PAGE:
Teamwork + Data = Big Gains at Jones Elementary School

Students at Jones Elementary School in Springdale, Arkansas face many potential obstacles to learning, including poverty, hunger, and trouble speaking and reading English. Eight years ago, only 26 percent of students were reading on grade level. With effective use of data, and real collaboration, the principal and teachers at Jones raised that to 73 percent.

“Poverty isn’t destiny,” says Principal Melissa Fink. Her team is overcoming students’ challenges by believing that every child can succeed at very high levels and creating a culture of excellence.

Teachers across the nation come to school every day hoping to make a difference in their students’ lives, and they are making meaningful changes in their classrooms. At Jones, they are doing it with a whole new level of teamwork. As teacher Jennifer Mills put it, “I used to think about just my classroom. Now, I care about the collective whole of fourth grade.” With help from principals like Fink and other educators, teachers can collaborate and set goals to challenge themselves and their students.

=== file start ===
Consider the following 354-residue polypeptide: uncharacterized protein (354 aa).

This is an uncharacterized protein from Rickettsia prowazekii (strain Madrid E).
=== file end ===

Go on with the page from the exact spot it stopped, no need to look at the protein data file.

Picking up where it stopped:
In this new video, see how teachers at Jones are helping their students excel. Improving Education: The View from Jones Elementary School shows how teachers and the school principal work together to encourage their students to succeed.

Fink and the teachers at Jones Elementary School work as a team to receive feedback, and they listen to and learn from each other. They also put data to work for them.

“We make all decisions at our school based on what the data tell us. We’re not just talking about test score data,” says Fink. “We’re talking about the data that teachers are collecting on a day-to-day basis in their classroom.”

We will continue highlighting extraordinary educators doing remarkable things in classrooms nationwide in our video series. To learn more, visit our Partners in Progress page.


  1. Data can mean many things beyond test scores. When data (or information) is based on observation and real-time feedback, it provides a “treasure map” of what direction we as educators, can take in order to create the conditions for students to reach the academic, social and emotional expectations we hold.

  2. A nice, positive story. Unfortunately, I also got a punch in the gut as soon as I read the words “data” and “feedback.” There is a big push now for a data-driven system and much of this trend is completely unnecessary. These popular buzz words are colder terms for knowledge and comprehension. Data cannot replace observation, thought, conversations and minute-by-minute decisions made by professionals – yes, teachers – in the classroom.

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